The main type of mouse hair, in the wild-type or agouti mouse, has a black tip containing eumelanin, then a yellow band containing pheomelanin, then a black base (1). These stripes are generated by a switch in the type of melanin being produced by melanocytes in the hair follicle. This switch is controlled by a number of gene products (Table 1e, Table 2, Fig. 3A–E), of which the central ones appear to be the melanocortin-1 receptor Mc1r, expressed on melanocytes, and its two ligands, melanocyte-stimulating hormone (MSH) and the competitive antagonist of MSH, agouti signal protein (ASP) (61, 62). The Mc1r gene is the old e or recessive yellow locus, in which loss-of-function mutations give a predominantly yellow mouse (Fig. 3B), while gains of function yield a black coat. ASP is encoded by the a (agouti, also called non-agouti) gene in which, conversely, dominant gain-of-function mutations like Ay produce a yellow mouse (Fig. 3A, C showing effect of mouse strain background), and loss of function gives black hair, as in a/a (non-agouti, Fig. 3H) (61). MSH is one cleavage product of the peptide encoded by the pro-opiomelanocortin (Pomc1) gene: not a classical color locus, but one in which gene knockout produced a brownish mouse with reduced eumelanin. Interestingly this was not completely yellow (63), suggesting either some basal activity of the normal mouse Mc1r without MSH; the existence of another, separately-encoded agonist (62), or that mouse melanocytes lacking any Mc1r signaling may make some eumelanin, as also suggested by the incomplete yellowing in Mc1re/Mc1re (Mc1r null) mice (Fig. 3B). In humans, pheomelanin tends to be red. While humans do not have banded hairs, both MC1R mutations and POMC mutations are likewise associated with (pheomelanic) red hair, with obesity POMC (associated with deficiency of other melanocortins that derive from the POMC precursor peptide) (61). No function has yet been identified for the human a gene ortholog, ASIP.
Two other mouse gene sets contribute to controlling the production of eumelanin versus pheomelanin. Mutations in one set darken agouti hair, increasing eumelanin levels. This set includes some uncloned loci together with attractin (Atrn, mahogany) and mahogunin (Mgrn, mahoganoid) (64). Attractin appears to be a co-receptor for ASP, without which its signaling through Mc1r is deficient (Fig. 3, compare C–E), while the function of the recently identified mahogunin is not clear, except that it is an intracellular protein with E3 ubiquitin ligase activity, also required for normal ASP signaling (64). The second set of loci appear to act further downstream, in the production or distribution of the pheomelanosome, an organelle about which much remains to be discovered. Mutations at these loci tend to turn agouti mice gray, the yellow band becoming white, indicating that eumelanin synthesis is successfully switched off, but there is something wrong with pheomelanin synthesis. These appear to include gray-lethal (Table 1), grizzled, gray intense, gray tremor and rimy (Table 2a,b and f). Of these, the cloning only of gray-lethal has been reported. The gene product is an intracellular transmembrane protein, without which pheomelanosomes become clumped together, while eumelanosomes are unaffected (65). The gene is also required for osteoclast development, and the human ortholog is a locus for recessive osteopetrosis (65).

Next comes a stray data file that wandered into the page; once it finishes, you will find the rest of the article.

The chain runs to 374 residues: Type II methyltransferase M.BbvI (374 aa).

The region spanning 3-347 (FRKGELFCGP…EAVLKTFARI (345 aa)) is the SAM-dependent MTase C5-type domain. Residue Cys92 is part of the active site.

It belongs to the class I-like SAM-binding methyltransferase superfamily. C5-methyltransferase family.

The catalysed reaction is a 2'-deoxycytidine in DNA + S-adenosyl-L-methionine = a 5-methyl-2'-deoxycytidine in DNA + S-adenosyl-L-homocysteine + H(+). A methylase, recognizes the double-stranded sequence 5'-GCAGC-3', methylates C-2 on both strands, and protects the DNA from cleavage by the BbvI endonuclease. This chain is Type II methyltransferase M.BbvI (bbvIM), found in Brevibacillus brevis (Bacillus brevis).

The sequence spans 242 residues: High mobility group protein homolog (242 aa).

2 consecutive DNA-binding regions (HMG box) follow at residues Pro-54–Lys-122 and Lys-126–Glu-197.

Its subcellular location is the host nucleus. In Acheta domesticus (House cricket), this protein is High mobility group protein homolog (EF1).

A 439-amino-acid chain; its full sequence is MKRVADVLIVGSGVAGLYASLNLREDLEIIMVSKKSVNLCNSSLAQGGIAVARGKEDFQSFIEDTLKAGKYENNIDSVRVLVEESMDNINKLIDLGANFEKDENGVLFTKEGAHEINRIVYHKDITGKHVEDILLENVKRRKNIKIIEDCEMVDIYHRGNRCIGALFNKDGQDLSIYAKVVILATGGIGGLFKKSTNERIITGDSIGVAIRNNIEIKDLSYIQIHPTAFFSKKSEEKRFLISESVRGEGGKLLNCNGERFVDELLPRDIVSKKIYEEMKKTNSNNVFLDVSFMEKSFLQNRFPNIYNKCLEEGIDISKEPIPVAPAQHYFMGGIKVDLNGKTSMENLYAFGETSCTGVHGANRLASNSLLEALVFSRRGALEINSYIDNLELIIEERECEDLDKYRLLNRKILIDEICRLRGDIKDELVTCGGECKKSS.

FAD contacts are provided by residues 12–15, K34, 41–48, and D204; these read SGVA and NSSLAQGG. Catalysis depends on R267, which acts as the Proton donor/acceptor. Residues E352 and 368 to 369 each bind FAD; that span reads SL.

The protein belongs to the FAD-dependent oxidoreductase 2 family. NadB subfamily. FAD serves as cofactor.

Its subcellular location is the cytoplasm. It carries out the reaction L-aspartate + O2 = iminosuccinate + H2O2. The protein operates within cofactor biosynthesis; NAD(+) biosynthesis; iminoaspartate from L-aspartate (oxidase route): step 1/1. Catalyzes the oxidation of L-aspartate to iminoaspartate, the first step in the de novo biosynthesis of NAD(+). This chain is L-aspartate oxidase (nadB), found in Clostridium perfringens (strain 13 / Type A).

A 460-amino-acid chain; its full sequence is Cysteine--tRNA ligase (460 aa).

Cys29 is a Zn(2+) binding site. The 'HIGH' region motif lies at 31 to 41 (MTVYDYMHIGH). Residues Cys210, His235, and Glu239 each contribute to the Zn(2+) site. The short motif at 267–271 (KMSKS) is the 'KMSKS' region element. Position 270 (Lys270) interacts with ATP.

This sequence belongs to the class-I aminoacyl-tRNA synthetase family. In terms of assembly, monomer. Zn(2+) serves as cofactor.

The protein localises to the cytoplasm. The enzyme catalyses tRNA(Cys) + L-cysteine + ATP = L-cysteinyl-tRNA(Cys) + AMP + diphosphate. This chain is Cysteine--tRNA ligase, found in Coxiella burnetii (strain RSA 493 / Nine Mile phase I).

A number of other cloned color genes remain, with effects that can be described as systemic, affecting the whole body (Table 1f). These include the genes for the two subunits of the copper transporter ATP7, namely Atp7a (mottled) and Atp7b (less evocative than the former name, toxic milk). ATP7 may be a melanosomal protein, as Atp7a contains a conserved cytosolic ExxPLL sequence, a consensus AP3-binding sequence (42). Copper is required for melanin synthesis because tyrosinase contains copper. Another interesting locus in this set is that for the anti-apoptotic mitochondrial protein Bcl2, known to be highly expressed in melanocytes (66), and apparently transcriptionally activated by Mitf (67). Bcl2 knockout in mice results in graying of hair (2), suggesting melanocyte apoptosis, and high melanocytic Bcl2 levels may explain the notorious resistance of melanocytes as well as melanoma cells to drugs and other cytotoxic treatments (66).
How many mouse (or mammalian) color genes will eventually be identified? At the moment, potential new loci are accumulating quickly, as a result of the chemical mutagenesis programs already mentioned (2, 3). A proportion prove allelic to known loci, but it is not yet all of them. It seems likely that the number of distinct genes will rise to at least 150 and possibly 200 – another century. But even when we have all the genes, the most interesting part of the research will continue – to understand the function of each gene, and how it interacts with others (and often with crucial genes not found through mutations because deficiency is lethal) to generate a well-regulated pigmentary system. The knowledge gained here will extend to many other physiologic systems such as neuronal function, sight, hearing, blood-clotting and kidney function.
Abundant materials exist for this ‘functional genomics’ research in the mouse, and more are being generated. This involves on the one hand making mutations congenic – crossing them on to defined inbred mouse strains. A study of mutations in the intact animal allows reconstruction of gene actions at the tissue to organismic levels, and congenesis allows accurate reporting of phenotypes, and identification of modifying (interacting) loci that vary between strains (11, 68, 69). On the other hand, the derivation of immortal lines of melanoblasts and melanocytes, from mutant (preferably congenic) mice of interest, enables studies of gene functions and interactions at the cellular and molecular levels (as for example in refs 31, 39, 44, 46, 52, and others cited).
Our increasing understanding of the normal pigmentary system should also contribute much information about human disorders of pigmentation (Table 1). While in mice we tend to perceive these mutations as pretty coat-color effects, the orthologous human mutations are often noticed more through associated serious disorders like deafness and hemophilia. Accordingly, the mouse mutants are providing models for understanding such disorders and for developing treatments. As our understanding of color genetics continues to mushroom, we are indebted to Dr Silvers and many others who have worked together to build the extraordinary resources and knowledge that researchers in this field now enjoy.
Acknowledgments– Grateful acknowledgments to Simon Hill for assembling the initial database on which Tables 1 and 2 are based, to Richard Spritz and Seth Orlow for helpful comments on the manuscript, and to the creators and curators of Mouse Genome Informatics and Online Mendelian Inheritance in Man, for making this review possible. Research on this topic in the authors’ laboratories is funded jointly by Program grant no. 064583/KS from the Wellcome Trust Functional Genomics Initiative.